The generating function could probably be evaluated in milliseconds - in contrast to my solution which almost exceeds the time limit of 1 minute.

The matrix can be further reduced to 23x23 if you write bug-free code properly handling rotations (as well as flipping).
I don't quite understand the reasoning, but even a 19x19 matrix is discussed in the Project Euler forum.

Note

Major parts of the Matrix class come from my solution of problem 458 (and were heavily optimized for the current problem).
Aside from that this problem has the largest chunk of code originally written for a specific problem.

Interactive test

This feature is not available for the current problem.

My code

… was written in C++11 and can be compiled with G++, Clang++, Visual C++. You can download it, too.

#include <iostream>
#include <map>
#include <set>
#include <vector>
#include <tuple>
 
// everything modulo 10^9+7 (which is a prime)
const unsigned int Modulo = 100000007;
 
// different types of cells in a layer
const char Up = 'U';
const char Down = 'D';
const char Horizontal = '-';
const char Vertical = '|';
const char Empty = ' ';
 
// a single 3x3 level of the tower
typedef std::array<char, 9> Layer;
// store all different "designs" of completely filled layers, each is assigned a unique ID
std::set<Layer> layers;
 
// 2^9 different intersections between two layers
const unsigned int NumBorders = 1 << 9;
// remember how often each intersection can be observed
unsigned int borders[NumBorders][NumBorders] = { 0 };
 
// recursively create all different layers, add them to the "layers" container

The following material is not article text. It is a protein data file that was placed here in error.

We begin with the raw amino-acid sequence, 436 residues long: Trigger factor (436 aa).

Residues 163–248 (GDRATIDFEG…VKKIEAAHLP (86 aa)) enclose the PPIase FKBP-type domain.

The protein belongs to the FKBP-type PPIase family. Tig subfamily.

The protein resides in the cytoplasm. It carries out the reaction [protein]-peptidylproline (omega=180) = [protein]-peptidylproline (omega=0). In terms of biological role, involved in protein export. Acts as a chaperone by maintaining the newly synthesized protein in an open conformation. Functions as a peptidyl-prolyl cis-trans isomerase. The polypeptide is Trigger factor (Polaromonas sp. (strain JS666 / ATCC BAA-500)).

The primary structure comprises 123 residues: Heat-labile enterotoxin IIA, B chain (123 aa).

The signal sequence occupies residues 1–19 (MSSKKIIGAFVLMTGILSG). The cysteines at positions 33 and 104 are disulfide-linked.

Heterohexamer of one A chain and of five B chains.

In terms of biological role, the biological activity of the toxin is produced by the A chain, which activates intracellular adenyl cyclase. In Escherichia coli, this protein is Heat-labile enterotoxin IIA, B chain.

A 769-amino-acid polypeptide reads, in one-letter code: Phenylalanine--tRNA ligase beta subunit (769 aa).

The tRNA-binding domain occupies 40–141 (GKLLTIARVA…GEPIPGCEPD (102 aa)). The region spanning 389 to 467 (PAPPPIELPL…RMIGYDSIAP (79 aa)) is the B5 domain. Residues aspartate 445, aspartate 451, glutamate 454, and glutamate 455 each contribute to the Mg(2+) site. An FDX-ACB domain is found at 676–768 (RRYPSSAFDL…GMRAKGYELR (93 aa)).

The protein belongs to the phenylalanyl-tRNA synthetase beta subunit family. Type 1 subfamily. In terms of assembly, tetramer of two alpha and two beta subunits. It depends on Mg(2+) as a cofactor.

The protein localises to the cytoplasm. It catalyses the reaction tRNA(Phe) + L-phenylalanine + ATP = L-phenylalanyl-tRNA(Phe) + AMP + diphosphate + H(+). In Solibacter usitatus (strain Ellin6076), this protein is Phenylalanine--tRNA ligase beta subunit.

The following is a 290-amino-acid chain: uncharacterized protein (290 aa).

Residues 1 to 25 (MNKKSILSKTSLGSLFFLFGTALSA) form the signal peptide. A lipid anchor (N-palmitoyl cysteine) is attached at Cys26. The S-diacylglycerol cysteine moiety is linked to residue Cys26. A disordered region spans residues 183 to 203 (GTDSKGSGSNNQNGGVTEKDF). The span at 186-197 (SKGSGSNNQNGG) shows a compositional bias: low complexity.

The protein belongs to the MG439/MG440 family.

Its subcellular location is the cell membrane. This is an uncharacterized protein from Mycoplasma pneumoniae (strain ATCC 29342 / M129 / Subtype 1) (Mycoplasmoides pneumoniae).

void createLayers(Layer current)
{
// 3x3 => 9 cells per layer
// each cell is either 'U', 'D', 'H' or 'V'
// cells which are not processed yet are ' '
 
// find first empty cell
bool full = true;
unsigned int pos = 0;
for (; pos < 9; pos++)
if (current[pos] == Empty)
{
full = false;
break;
}
 
// no empty cells ?
if (full)
{
// std::set avoids duplicates
layers.insert(current);
return;
}
 
// attempt to insert a block crossing two layers
current[pos] = Up;
createLayers(current);
//current[pos] = Empty;
current[pos] = Down;
createLayers(current);
//current[pos] = Empty;
 
// if the right neighbor is empty, too, then add a horizontal layer
if (pos % 3 != 2 && current[pos+1] == Empty)
{
current[pos] = Horizontal;
current[pos+1] = Horizontal;
createLayers(current);
current[pos+1] = Empty;
//current[pos] = Empty;
}
 
// and finally add a vertical layer
if (pos < 6 && current[pos+3] == Empty)
{
current[pos] = Vertical;
current[pos+3] = Vertical;
createLayers(current);
//current[pos+3] = Empty;
//current[pos] = Empty;
}
}
 
// extract upper and lower border of a layer
void addBorders(Layer layer)
{
// bitmasks for the top and bottom border of this layer, 1 means "crossing", 0 means "nope, not crossing"
unsigned int top = 0;
unsigned int bottom = 0;
for (unsigned int i = 0; i < 9; i++)
{
// extending into the layer above ?
if (layer[i] == Up)
top |= 1 << i;
// extending into the layer below ?
if (layer[i] == Down)
bottom |= 1 << i;
}
 
borders[bottom][top]++;
}
 
// count number of combinations of a (partial) tower where the bottom and top layer are known as well as the height
unsigned long long bruteForce(unsigned int maskBottom, unsigned int maskTop, unsigned int height)
{
// degenerated case
if (height == 0)
return 0;
// count how many layers have that special bottom and top mask
if (height == 1)
return borders[maskBottom][maskTop];
 
// memoize
typedef std::tuple<unsigned int, unsigned int, unsigned int> Id;
static std::map<Id, unsigned long long> cache;
Id id(maskBottom, maskTop, height);
auto lookup = cache.find(id);
if (lookup != cache.end())
return lookup->second;
 
// divide'n'conquer:
// split the (partial) tower in half
//auto half = height / 2;
// it's slightly more efficient if it's not split 50:50 but one part is a power of two (access memoized data more frequently)
unsigned int powerOfTwo = 1;
while (powerOfTwo * 2 < height)
powerOfTwo *= 2;
 
auto heightTop = powerOfTwo; // instead of "half"
auto heightBottom = height - heightTop;
 
unsigned long long result = 0;
const unsigned int NumMasks = 1 << 9;
for (unsigned int middle = 0; middle < NumMasks; middle++)
{
// each "half"-tower below the middle can be combined with each "half"-tower above the middle